A federal appeals court on Wednesday dealt another blow to Gov. Rick Scott's crusade to conduct drug tests on welfare applicants when it upheld a lower court ruling that the practice was unconstitutional. The unanimous ruling from a bipartisan panel of judges concluded that the state failed to show any evidence as to why it was necessary to force applicants seeking Temporary Assistance for Needy Families to surrender their constitutional rights as a condition of receiving the aid. "We have no reason to think impoverished individuals are necessarily and inherently prone to drug use, or, for that matter, are more prone to drug use than the general population," the court said in its 54-page ruling.
One of Florida Gov. Rick Scott's (R) big ideas in his first term was mandating drug tests for welfare applicants. It was based on a dubious proposition, which Republicans found compelling: the state could save money by forcing drug users to withdraw from the public-assistance system.
As regular readers may recall, in practice, Scott's policy was an embarrassing flop. Only about 2 percent of applicants tested positive, and Florida actually lost money when it was forced to reimburse everyone else for the cost of the drug test, plus pay for staff and administrative costs for the program.
Adding insult to injury, Florida's experiment continues to fail in the courts, too (thanks to my colleague Kent Jones for the heads-up).
For proponents of these kinds of programs, the news out of Mississippi was just as discouraging. My colleague Laura Conaway flagged this report, showing that only a tiny number of TANF beneficiaries have tested positive for drugs, reinforcing the impression that the mandatory tests aren't just legally dubious, they're also unnecessary.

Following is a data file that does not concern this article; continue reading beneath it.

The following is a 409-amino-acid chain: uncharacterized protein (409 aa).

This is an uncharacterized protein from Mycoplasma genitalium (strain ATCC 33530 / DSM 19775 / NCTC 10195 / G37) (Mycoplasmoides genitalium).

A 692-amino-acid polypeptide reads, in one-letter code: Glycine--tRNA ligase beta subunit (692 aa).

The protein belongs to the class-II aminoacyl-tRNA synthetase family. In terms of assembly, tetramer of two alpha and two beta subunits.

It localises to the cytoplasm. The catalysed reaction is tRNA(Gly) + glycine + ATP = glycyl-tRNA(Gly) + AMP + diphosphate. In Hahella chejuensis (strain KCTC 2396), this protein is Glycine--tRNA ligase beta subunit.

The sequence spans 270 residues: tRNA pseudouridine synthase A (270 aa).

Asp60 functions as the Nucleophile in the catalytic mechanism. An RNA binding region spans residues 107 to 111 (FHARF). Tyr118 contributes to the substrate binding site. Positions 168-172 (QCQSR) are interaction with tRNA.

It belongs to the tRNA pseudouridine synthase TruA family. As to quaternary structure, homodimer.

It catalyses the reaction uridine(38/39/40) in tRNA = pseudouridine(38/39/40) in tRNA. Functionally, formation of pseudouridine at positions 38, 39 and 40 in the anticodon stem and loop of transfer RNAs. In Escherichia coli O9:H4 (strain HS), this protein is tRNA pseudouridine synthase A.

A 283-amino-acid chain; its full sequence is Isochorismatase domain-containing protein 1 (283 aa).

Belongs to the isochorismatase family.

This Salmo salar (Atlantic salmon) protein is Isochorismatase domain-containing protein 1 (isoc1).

And yet, they just won't go away.
Shortly after winning a second term, Wisconsin Gov. Scott Walker (R) said he intends to move forward with his own drug-testing-for-welfare initiative, despite the programs' failures in states that have experimented with them.
As we've discussed before, there's an ugly assumption driving proposals like these. For many, especially on the right, it makes sense to assume those who are struggling are to blame for their plight.
You're relying on TANF aid to help your family keep its head above water? Then maybe there's something wrong with your lifestyle. You need to rely on a public safety net? Perhaps the state should assume you have a drug problem.
Real-world evidence, however, points in a different direction. Requiring those who are relying on public support to give the government their bodily fluids in exchange for benefits is not only legally dubious; it's also ineffective and a waste of money.